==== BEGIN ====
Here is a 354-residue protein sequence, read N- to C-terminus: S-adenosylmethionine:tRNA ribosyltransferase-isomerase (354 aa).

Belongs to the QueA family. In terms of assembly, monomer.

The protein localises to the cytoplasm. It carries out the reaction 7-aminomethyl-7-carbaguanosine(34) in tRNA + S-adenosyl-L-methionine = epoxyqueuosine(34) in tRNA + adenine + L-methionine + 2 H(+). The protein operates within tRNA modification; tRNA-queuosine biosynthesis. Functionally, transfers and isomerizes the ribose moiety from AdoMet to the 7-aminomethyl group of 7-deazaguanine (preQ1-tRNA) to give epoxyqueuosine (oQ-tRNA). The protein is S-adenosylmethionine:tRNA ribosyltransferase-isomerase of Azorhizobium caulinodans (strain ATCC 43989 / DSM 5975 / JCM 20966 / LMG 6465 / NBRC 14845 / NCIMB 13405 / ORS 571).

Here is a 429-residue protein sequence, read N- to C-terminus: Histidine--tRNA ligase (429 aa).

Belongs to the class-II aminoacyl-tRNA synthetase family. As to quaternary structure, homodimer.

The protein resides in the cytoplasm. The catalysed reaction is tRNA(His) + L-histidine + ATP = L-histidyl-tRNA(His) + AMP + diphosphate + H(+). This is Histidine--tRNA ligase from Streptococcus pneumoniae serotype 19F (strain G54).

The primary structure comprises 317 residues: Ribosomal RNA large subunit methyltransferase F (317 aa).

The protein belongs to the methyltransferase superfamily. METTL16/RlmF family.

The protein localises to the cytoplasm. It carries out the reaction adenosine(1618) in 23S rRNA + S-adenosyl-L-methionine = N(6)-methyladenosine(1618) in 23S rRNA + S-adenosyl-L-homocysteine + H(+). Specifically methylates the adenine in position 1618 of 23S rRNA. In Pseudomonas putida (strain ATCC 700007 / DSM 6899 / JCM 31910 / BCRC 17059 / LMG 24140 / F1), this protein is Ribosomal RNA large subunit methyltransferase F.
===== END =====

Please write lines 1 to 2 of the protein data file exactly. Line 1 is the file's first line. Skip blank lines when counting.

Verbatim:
Here is a 354-residue protein sequence, read N- to C-terminus: S-adenosylmethionine:tRNA ribosyltransferase-isomerase (354 aa).

Belongs to the QueA family. In terms of assembly, monomer.